Perhaps two elements helped me:
- at that moment, there was a stock crash and plenty of accounting and speculation scandals being revealed
- I was working in the pension fund area.
Some people already had identified the following cycle:
- central banks expand money to please the god of Growth, by forcing very low short-term interest rates, below price inflation rate, or by other additional means;
- the policy stays for long and is influencing longer-term rates as well;
- standard investment returns become negative in real terms;
- individuals and institutions are lead either to have no savings, or to speculate in the hope of getting positive returns;
- credit expands to provide leverage for speculation;
- a new bubble inflates;
- the bubble bursts and the hoped positive returns are gone;
- there is a recession, the god of Growth is angry;
At that time, it was essentially the Fed (the US central bank) doing that and it seemed already mad.
Ten years later, this loop is going well, at a faster and faster speed (from 1987: 13 years, then 8 years, then 3 years to current crisis).
The figures are a lot crazier as well. But: we have a process, and people trust processes.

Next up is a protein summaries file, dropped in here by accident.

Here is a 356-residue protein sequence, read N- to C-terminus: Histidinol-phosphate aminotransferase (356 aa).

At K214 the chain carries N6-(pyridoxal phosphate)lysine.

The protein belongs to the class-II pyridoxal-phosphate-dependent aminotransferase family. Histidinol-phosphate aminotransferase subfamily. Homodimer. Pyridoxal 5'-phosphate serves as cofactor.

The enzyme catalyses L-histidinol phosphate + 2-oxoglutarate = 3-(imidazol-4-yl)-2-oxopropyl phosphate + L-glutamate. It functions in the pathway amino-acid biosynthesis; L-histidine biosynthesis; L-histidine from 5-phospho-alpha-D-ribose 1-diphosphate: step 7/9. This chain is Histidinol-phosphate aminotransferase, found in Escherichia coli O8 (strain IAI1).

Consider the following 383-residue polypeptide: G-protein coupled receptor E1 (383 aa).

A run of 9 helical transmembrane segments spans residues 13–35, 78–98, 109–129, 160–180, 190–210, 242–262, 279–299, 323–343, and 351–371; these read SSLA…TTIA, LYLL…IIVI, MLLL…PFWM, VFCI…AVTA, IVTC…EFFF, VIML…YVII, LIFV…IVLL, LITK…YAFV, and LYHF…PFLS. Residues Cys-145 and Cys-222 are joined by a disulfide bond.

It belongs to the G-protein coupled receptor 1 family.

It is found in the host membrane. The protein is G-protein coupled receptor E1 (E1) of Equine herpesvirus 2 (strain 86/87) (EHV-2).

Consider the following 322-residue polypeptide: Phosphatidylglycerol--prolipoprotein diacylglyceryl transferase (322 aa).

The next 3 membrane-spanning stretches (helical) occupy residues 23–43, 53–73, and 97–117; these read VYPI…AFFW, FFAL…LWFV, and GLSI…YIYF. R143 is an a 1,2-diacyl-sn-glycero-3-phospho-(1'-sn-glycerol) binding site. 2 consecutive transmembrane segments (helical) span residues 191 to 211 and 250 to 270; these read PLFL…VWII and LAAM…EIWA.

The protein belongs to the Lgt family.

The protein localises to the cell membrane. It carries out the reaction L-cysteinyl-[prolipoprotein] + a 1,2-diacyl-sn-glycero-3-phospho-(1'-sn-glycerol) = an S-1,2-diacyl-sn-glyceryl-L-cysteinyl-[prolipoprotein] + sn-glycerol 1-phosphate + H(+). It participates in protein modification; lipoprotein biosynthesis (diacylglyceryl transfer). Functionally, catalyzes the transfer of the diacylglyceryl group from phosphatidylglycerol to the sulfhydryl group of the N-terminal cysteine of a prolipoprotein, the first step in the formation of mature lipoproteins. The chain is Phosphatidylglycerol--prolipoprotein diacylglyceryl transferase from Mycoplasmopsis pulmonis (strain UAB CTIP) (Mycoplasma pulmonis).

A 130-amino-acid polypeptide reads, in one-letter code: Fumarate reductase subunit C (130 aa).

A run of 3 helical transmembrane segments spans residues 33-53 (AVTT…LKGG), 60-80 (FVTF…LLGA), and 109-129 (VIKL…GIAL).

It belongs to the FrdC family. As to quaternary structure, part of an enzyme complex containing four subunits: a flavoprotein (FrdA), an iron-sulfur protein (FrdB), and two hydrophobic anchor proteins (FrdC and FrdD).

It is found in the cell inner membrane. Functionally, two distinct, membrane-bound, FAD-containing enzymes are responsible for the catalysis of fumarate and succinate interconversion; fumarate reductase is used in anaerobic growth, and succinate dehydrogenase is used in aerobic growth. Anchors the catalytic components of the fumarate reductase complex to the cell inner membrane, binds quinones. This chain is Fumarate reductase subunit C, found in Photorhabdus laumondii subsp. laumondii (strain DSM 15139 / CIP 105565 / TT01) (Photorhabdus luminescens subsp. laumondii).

But is it really an infinite loop ?
What will happen if a strong price inflation follows finally the monetary inflation ?
Will the central banks ignore it and continue as before ?
Now they are lending to 0 percent even with a price inflation above 3 percents.
Would they go on that way with 4, 5, 6 or more price inflation ?
- If yes (the soft line), they would just let price inflation run progressively to hyperinflation levels.
- If not (the hard line), they would induce a bond market collapse.
So I would bet for the scenario #1. Anyway, it doesn't matter a lot: whatever scenario happens, it will be a financial mess. If financial assets are preserved but money has no value anymore, or money is preserved but financial assets are destroyed (bonds losses, haircuts and consequences), the result is the same: financial assets have no value anymore.
For the moment price inflation seems not to react at all, even to the current massive monetary inflation.
So, perhaps, there is no problem at all: you can do anything, like debt monetization, and nothing bad happens, ever. Hurrah! If something doesn't happen, sure, it won't ever happen, isn't it ;-) ?
But my guess is, if it happens, it will be brutal. I am trying not to imagine too much how (famine, riots, democracy toppled by dictatorship ?). The scale of brutality in the end might mirror the scale of softness in the first step in the loop - the monetary easing.
But enough blah blah, here are graphics:
|Small Switzerland has to follow the movement (with the Euro zone inbetween)|
An article about the huge monetary bubble created by the Swiss National Bank for binding the Swiss Franc to the Euro can be found on the "Die Welt online" site here (in German).